As summer arrived, a bitterly divided Congress continued its work on legislation to fund the federal government in FY 2013 including the research budgets of the National Institutes of Health (NIH), the National Science Foundation (NSF), NASA and VA medical and prosthetic research.
Senate appropriators have recommended a budget of $30.723 billion for the NIH in FY 2013, an increase of $100 million (0.3%) over the FY 2012 level. The legislation specifies an additional $54.89 million for the National Center for Advancing Translational Sciences, of which $30 million will go to the Cures Acceleration Network.
As of this writing, the House of Representatives has not yet considered next year’s budget for the NIH.
Under the bill the drafted by House appropriators, the NSF would receive $7.332 billion in FY 2013, an increase of $302 million (4.3%) over FY 2012. Appropriators for the Senate came in slightly lower, recommending an allocation of $7.273 billion, $240 million (3.5%) over FY 2012.
Both House and Senate appropriators have recommended $582.7 million for medical and prosthetic research at the VA. This represents a $1.7 million increase (0.3%) over FY 2012.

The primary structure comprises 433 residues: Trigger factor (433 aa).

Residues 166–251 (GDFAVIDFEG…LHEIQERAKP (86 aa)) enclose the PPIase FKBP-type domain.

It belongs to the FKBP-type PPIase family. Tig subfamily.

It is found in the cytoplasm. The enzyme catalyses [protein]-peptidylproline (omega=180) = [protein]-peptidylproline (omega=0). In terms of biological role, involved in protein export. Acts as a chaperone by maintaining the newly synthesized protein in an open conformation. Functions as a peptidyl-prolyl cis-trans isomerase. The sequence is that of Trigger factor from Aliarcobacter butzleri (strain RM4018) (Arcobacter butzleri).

House appropriators have recommended that NASA be funded at $17.574 billion in FY 2012, which represents a cut of $196 million (-1.1%) below FY 2012. Senate appropriators allocated significantly more, recommending a budget of $19.4 billion, but this includes $1.6 billion for NOAA weather satellites that was not in the House bill.
With the election looming in the fall, it is unlikely that appropriations legislation will be completed and signed into law before the start of the new fiscal year. A series of continuing resolutions will likely fund federal programs until after the elections, and possibly into the New Year. This extended process has occurred so often that it is no longer novel. However, this year many government spending programs face the additional threat of mandatory cuts known as sequestration unless Congress makes steep cuts in the budget or reverses the Budget Control Act agreement reached last summer.